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Grab A Picnic And Go: 7 Amazing Short Hikes With A View In Whistler, Canada

TravelAwaits logo TravelAwaits 8/5/2022 Peggy Cleveland
Peggy Cleveland © TravelAwaits Peggy Cleveland

Whistler, British Columbia, is a stunning location for summertime hiking. Epic snow-capped mountains, pristine lakes, and rushing creeks and waterfalls create the perfect destination to experience nature’s abundant beauty. There are trails for all abilities with some accessible from Whistler Village, while others require a drive to the trailhead, or a gondola or chairlift ride to access them.

Grab A Picnic

Whistler Village has a variety of options for packing a picnic, including grocery stores and bakeries. To really step up your picnic game, visit Picnic Whistler to pick up your charcuterie box. Make sure to pre-order so it is ready for pick-up, or you can pay a fee to have it delivered to your hotel. These gourmet boxes feed 2–4 people and are chocked full of local charcuterie, cheeses, fruit, nuts, and other treats. You can also order other sizes including an individual lunch or snack size.

Train wreck hike and suspension bridge Photo credit: Peggy Cleveland © Provided by TravelAwaits Train wreck hike and suspension bridge Photo credit: Peggy Cleveland

1. Whistler’s Train Wreck Hike

  • Location: Cheakamus Crossing
  • Length: 1.68 miles

This is a relatively easy, dirt trail with just a 278-foot elevation gain. It is such an interesting hike with a variety of things to see from history and culture to nature. The trailhead is in the Cheakamus Crossing neighborhood and easy to find with plenty of parking. I am not in the best shape but found it to be a pretty easy trail. There was a slight elevation change as I made my way down to the Cheakamus River and the suspension bridge. That was a bit of a gut check for me as it was very bouncy and swingy. Once you are on the other side of the river, you will see the graffiti-covered box cars from this infamous train wreck. There are interpretive signs around the site so you can read the history of what happened with wreck and recovery operations. I started early and only encountered a few people, but this trail is very popular. It also connects to the Sea to Sky Trail for a longer hike.

Bayly Park, Whistler Photo credit: Peggy Cleveland © Provided by TravelAwaits Bayly Park, Whistler Photo credit: Peggy Cleveland

2. Whistler Valley Trail

  • Location: Whistler
  • Length: 28.58 miles

The Whistler Valley Trail is a paved, car-free trail and boardwalk network that provides access to Whistler’s neighborhoods, viewpoints, lakes, and picnic areas. It is multi-use for walkers, runners, cyclists, and skaters, so stick to the right. With over 28 miles of trails, there is plenty to explore. Because it is paved, it is perfect for those with mobility issues.

Pro Tip: The Whistler Transit System services all areas and neighborhoods in Whistler. The system provides free service within Whistler Village to and from the Upper Village, Benchlands, and Lost Lake Beach (in the summer). Plan a stroll and then catch the bus back to your lodgings.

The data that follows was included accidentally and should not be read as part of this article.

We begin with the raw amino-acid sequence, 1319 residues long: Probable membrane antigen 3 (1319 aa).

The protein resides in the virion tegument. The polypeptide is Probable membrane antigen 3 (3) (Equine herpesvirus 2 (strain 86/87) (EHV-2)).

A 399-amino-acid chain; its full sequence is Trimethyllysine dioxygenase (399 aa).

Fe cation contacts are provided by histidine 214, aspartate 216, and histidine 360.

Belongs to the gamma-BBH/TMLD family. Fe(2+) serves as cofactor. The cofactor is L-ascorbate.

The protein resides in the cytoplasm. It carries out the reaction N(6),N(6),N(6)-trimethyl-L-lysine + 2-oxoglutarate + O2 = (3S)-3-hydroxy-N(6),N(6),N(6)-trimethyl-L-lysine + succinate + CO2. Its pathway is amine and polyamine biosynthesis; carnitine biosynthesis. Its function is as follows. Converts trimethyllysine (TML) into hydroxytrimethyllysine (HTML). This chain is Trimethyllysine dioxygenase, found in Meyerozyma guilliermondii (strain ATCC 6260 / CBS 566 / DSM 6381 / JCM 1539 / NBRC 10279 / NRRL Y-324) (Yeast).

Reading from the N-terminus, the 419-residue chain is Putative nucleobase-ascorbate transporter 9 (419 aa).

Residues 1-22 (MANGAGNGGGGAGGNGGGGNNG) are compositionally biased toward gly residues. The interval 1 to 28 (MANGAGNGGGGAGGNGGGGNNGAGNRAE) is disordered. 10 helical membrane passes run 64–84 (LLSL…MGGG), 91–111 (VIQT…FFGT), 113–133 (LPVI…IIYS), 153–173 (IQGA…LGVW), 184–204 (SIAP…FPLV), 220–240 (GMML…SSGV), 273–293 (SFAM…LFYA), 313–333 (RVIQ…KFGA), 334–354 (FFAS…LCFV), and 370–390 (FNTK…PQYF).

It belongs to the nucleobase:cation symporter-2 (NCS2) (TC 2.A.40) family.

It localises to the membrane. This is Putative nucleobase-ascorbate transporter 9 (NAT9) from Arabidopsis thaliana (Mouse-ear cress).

3. Lost Lake Loop

  • Location: Lost Lake Park
  • Length: 1.24-mile loop or 3.60 miles from Whistler Village

The Lost Lake Loop is a very popular hike. There is gorgeous scenery on a flat-gravel trail that is lit at night. You can take a short hike and just loop around the lake or use the Whistler Valley Trail starting at the visitor center in Whistler village for a longer hike. It is a beautiful hike with lake, forest, and mountain views. There is a beach at Lost Lake if you want to take a dip to cool off.

Pro Tip: There is a free shuttle from the Gondola Transit Exchange to Lost Lake which runs from 11 a.m.–6 p.m.

Alexander Falls in the Callaghan Valley Photo credit: Peggy Cleveland © Provided by TravelAwaits Alexander Falls in the Callaghan Valley Photo credit: Peggy Cleveland

4. Alexander Falls

  • Location: Callaghan Valley
  • Length: Steps

Alexander Falls is accessed in the Callaghan Valley, and it is before the Whistler Olympic Park gate, site of the 2010 Winter Olympics. There is plenty of parking in the gravel lot and wheelchairs can access the viewing platform. From the cliffside overlook, you can view the falls crashing 141 feet into the canyon below. Just gorgeous! This is a perfect place for those with mobility issues to enjoy a stunning waterfall without a strenuous hike.

Snow Walls On Whistler Mountain Photo credit: Peggy Cleveland © Provided by TravelAwaits Snow Walls On Whistler Mountain Photo credit: Peggy Cleveland

5. Snow Walls Hike

  • Location: Whistler Mountain
  • Length: 2.36 miles one way

Hiking the Snow Walls at Whistler’s Peak is a memorable experience. Take the Whistler Village Gondola up to the Roundhouse and access the trail near the Emerald 6 Express. Look for Pika’s Traverse Road to Matthew’s Traverse Road. Depending on the time of year and the amount of snow, the walls can extend overhead. Early summer is the best time to enjoy this experience but there are perks to waiting. Once the Peak Express Chair opens, you can take it to the top and hike down, or do the reverse. Just know, if you take the chair down, it is a 0.37-mile hike back up to the Roundhouse with a 207-foot elevation change.